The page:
I ordered a Cubano for lunch today from a local sandwich shop. It came with a delicious dijonnaise dressing. The sauce really kicked the sandwich up to the next level. For the first few bites.
The meat was slathered with sauce, and the bread quickly began soaking through. It was running down my hands and dripping back on to the plate. The dijonnaise was coated so heavily that soon it was all I could taste. The other ingredients were overpowered and the sandwich became a soggy mess.
Sometimes we make this same mistake with design. We find some element we like and we use it as much as possible. To the point that the functionality of our product–its original purpose–is overwhelmed by the dressing.
Maybe you have a creative hover effect that emphasizes an element on the web page. Add it to a single button and you’ve got a cool trick that impresses your visitors. Add it to every hyperlink and you’ve got a mess that distracts from functionality.
Find your secret sauce and use it sparingly. It is possible to have too much of a good thing.
Whenever possible, be invisible. The less you intrude, the better your user experience will be.
Think about the website that immediately interrupts you to beg for an email. We haven’t even met yet and they’re already asking for something. Talk about an intrusion! It’s a panhandler standing by the ATM to hit every person up for money the instant they withdraw it.
You might get a few dollars, but at what cost? You’ve compromised your integrity and alienated 95% of the people you approach. The visitors you lose in the first ten seconds will never come back. Never. Maybe not a big deal for the panhandler, but terrible practice for a business.
If you’re providing good information and creating a powerful user experience, you’ll get the loyalty you seek. Your conversion rate will be higher and your bounce rate will be lower. People will come back. They’ll stay longer. They’ll tell their friends about you.
The more visible you become, the worse your user experience gets. Let your content do the talking for you. Create good experiences without begging for attention, and your visitors will come looking for you instead.
A website is nothing without the people who visit it. You can have the best information available, but if people can’t find it, it’s worthless.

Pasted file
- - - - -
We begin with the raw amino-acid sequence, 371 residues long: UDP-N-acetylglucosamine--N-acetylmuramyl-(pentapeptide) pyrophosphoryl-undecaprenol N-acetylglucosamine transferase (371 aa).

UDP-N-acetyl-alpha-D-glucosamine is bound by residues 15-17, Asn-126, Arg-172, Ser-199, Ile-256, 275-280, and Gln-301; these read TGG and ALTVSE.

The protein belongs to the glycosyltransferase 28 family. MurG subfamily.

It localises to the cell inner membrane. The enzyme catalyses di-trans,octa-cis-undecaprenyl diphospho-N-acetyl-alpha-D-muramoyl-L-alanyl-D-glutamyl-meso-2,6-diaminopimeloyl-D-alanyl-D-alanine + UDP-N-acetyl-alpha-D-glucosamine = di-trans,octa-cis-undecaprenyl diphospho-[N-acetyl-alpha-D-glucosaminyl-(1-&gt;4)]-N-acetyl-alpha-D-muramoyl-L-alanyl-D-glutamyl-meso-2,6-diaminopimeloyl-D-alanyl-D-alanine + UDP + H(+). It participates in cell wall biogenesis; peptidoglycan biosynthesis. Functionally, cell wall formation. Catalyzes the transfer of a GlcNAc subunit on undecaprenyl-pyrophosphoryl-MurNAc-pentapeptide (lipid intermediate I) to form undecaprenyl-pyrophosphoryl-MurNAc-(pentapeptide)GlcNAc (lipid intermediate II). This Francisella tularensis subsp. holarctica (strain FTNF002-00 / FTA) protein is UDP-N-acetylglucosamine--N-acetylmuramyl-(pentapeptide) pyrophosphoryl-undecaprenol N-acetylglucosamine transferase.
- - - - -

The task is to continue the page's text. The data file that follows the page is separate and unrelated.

This is why Information Design is so vital to the success of a website, and increasingly for the success of the business as a whole.
Is your navigation structure clear and concise? I’m not talking about clever. Clever navigation can be even worse than messy navigation. We’ve all seen websites with fancy one-word menus that tell us nothing about the link we’re clicking. Do your visitors know how to find the information they seek?
And keep in mind that not all visits start at the home page. Your visitors should be able to clearly navigate the website from any page.
Good navigation is only one small piece of an Information Design strategy, but it’s a good place to start.
Use the navigation structure to begin telling your story. It’s the outline from which you will write your chapters. An important step toward turning “content” into stories.
If visitors can’t find the information, they can’t read it.
With creative work, the thoughts never end. We can’t stop at 5pm and turn off our brains. The ideas keep coming. We have to cultivate the art of holding back.
Exercising the discipline to hold back is especially important for project leaders. We know what we want. Will voicing your perspective help the project? Is everyone working hard and motivated to complete the job? Don’t push. Hold back.
I find it particularly difficult to hold back when new ideas come at the end of the day. Open the laptop. Send the email. Sketch the drawing. Is there value in doing this right now or can it wait until tomorrow morning?
Starting the project or sending the email late in the day adds unnecessary stress because it hangs over our heads that night.
Close the laptop. Save the draft. It will be there tomorrow.